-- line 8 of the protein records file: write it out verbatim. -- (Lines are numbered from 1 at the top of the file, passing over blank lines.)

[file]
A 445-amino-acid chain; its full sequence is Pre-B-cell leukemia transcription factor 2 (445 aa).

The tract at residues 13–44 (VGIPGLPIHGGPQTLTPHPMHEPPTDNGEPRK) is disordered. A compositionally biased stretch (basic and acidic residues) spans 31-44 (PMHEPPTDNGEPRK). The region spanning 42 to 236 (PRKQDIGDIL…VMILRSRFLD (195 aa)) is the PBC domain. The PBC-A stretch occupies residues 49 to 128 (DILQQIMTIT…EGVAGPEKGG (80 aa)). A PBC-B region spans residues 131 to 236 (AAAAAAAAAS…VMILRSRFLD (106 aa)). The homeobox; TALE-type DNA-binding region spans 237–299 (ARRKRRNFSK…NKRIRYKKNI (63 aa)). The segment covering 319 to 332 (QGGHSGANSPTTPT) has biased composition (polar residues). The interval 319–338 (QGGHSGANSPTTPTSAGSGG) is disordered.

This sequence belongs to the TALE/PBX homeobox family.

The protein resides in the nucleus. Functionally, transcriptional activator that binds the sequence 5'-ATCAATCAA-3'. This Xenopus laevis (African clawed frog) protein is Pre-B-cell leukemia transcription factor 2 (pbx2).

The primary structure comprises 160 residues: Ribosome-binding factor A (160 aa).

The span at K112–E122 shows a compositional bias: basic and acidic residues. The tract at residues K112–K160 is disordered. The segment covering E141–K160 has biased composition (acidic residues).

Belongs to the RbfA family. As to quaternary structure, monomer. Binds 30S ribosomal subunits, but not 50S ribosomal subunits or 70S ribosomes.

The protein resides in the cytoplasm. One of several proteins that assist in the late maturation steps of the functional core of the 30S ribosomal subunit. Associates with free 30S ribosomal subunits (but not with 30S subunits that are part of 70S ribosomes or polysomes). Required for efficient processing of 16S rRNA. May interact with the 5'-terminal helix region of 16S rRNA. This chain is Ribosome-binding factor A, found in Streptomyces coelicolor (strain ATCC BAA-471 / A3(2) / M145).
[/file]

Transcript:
The protein resides in the cytoplasm. One of several proteins that assist in the late maturation steps of the functional core of the 30S ribosomal subunit. Associates with free 30S ribosomal subunits (but not with 30S subunits that are part of 70S ribosomes or polysomes). Required for efficient processing of 16S rRNA. May interact with the 5'-terminal helix region of 16S rRNA. This chain is Ribosome-binding factor A, found in Streptomyces coelicolor (strain ATCC BAA-471 / A3(2) / M145).